A few days ago, I shared photos and stories from when the local Fox affiliate came to our house to talk dino-chow. Now we’ve got bootleg video of the piece that aired last week. Enjoy!
What I’d Like to Say to Deirdre Earls
I didn’t get to respond to Deirdre Earls’ comments in real time, but if I had the opportunity, this is what I’d like to say to the points she made in her interview. With all due respect, of course. I would even try not to raise my voice.
1. Grains are staples.
This is a common question about and argument against paleo: “But millions of people around the world eat lots of grains an beans, and have for centuries.” Ms. Earls even went so far to say those people eating beans and rice in third world countries are “lean.” I would argue that they’re not “lean,” they’re malnourished. This is my response to the argument: Yes, a person can live on grains, but they cannot thrive.
2. Atkins vs. Paleo
There are some significant differences between Atkins and Paleo, but the ones that I find most compelling are these:
— Atkins is very low carb and doesn’t put much of an emphasis on vegetables. The Paleo framework, in general, and Whole30 guidelines, in particular, do place an emphasis on consuming large quantities of vegetables to help keep the body in Ph balance and to ensure plenty of vitamins and minerals.
— Atkins allows for processed foods, including Atkins-branded bars. Paleo is all about real food.
— Atkins is pretty high fat. The Paleo framework doesn’t define macronutrient ratios and encourages finding the right balance for our bodies, and that allows for higher carb, lower carb, higher fat, lower fat, and everything in between.
— I’m not sure how much lifestyle plays into Atkins, but in my experience, Paleo proponents also encourage looking at other aspects of our lives that affect health, longevity, and quality of life: sleep (quantity and quality), stress management, physical activity, and playtime/socialization.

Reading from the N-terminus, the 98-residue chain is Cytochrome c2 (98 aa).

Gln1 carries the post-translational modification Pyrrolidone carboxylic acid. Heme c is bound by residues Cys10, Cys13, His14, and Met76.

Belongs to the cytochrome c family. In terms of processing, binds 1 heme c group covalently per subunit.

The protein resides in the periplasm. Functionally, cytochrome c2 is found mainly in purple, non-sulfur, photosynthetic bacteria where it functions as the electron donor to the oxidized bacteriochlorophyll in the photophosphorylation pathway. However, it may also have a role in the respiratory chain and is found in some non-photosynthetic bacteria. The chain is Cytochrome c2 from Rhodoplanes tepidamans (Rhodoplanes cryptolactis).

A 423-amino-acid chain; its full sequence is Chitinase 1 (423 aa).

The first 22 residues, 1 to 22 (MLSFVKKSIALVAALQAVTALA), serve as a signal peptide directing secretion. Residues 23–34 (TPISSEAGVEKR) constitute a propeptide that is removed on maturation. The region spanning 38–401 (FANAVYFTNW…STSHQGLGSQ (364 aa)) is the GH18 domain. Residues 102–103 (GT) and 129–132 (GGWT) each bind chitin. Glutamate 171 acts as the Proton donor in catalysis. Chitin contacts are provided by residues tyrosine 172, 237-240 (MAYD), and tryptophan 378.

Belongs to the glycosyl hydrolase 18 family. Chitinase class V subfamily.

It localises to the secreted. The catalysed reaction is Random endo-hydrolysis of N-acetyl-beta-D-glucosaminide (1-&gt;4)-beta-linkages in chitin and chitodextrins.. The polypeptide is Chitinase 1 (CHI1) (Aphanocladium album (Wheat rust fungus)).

3. Quick weight loss?!
I have never, ever, in all of my experience in three years of eating paleo, attending seminars, reading blogs, and talking about this subject endlessly with trainers, coaches, nutritionists, and doctors heard anyone say this is a quick weight loss plan. Ever. In fact, most of what I’ve heard is the opposite: this is a lifestyle change that can sustain you throughout your life. You might lose weight, and there are habits you can adopt to help that process along, but eating Paleo is about more than weight loss: it’s about optimal health and quality of life. If it happens, weight loss is the side effect of healing and supporting the body with proper nutrition.
4. Amount of meat
I turn into the incredible Hulk when I hear people say that Paleo is a high-protein diet. Seriously. (Hulk, smash!)
Paleo can be high protein, sure, but the framework does not say, “EAT MORE MEAT!!!” The framework says “eat enough animal protein to support your activity level, given your age, health, and other environmental factors.” I’ve spent a lot of time in the last 20 years on both Weight Watchers and the Zone — and paying attention to the guidelines you can find online about how much protein to eat to support muscle development. All of them gave me the roughly same recommendation: about 4-5 ounces cooked protein per meal. If I follow the “eyeball” guidelines recommended by paleo practitioners, it comes out to about 4-5 ounces cooked protein. That is not “too much meat” or “high protein” or “Paleo diet eat meat eat meat eat meat;” that’s adequate protein for my size, age, activity level, and environment.
5. The whole “Atkins had a heart attack” thing
Yes, Dr. Atkins died of a heart attack, but reports say it was due to a chronic infection, not his diet. I feel like Ms. Earls’ reference to this was a bit disingenuous, and I find those kind of scare tactics distasteful.
Atkins’ personal physician and cardiologist, Dr. Patrick Fratellone, confirmed this assertion, saying “We have been treating this condition, cardiomyopathy, for almost two years. Clearly, [Atkins'] own nutritional protocols have left him, at the age of 71, with an extraordinarily healthy cardiovascular system.” According to reports on CNN at the time of Atkins’ convalescence, Dr. Clyde Yancy, a cardiologist at the University of Texas Southwestern Medical Center in Dallas and a member of the American Heart Association’s national board of directors reported that “despite the obvious irony, I believe there is a total disconnect between [Atkins'] cardiac arrest and the health approach he popularizes.” [source]
I’m not sure why the Paleo diet seems to make Deidre Earls so angry, but, happily, I don’t need her stamp of approval to continue to eat this way. And I will continue to eat this way because I generally feel better, think more clearly, and sleep more soundly. That’s all the evidence I need that this is the way for me to take care of myself.
What do you say, good people?
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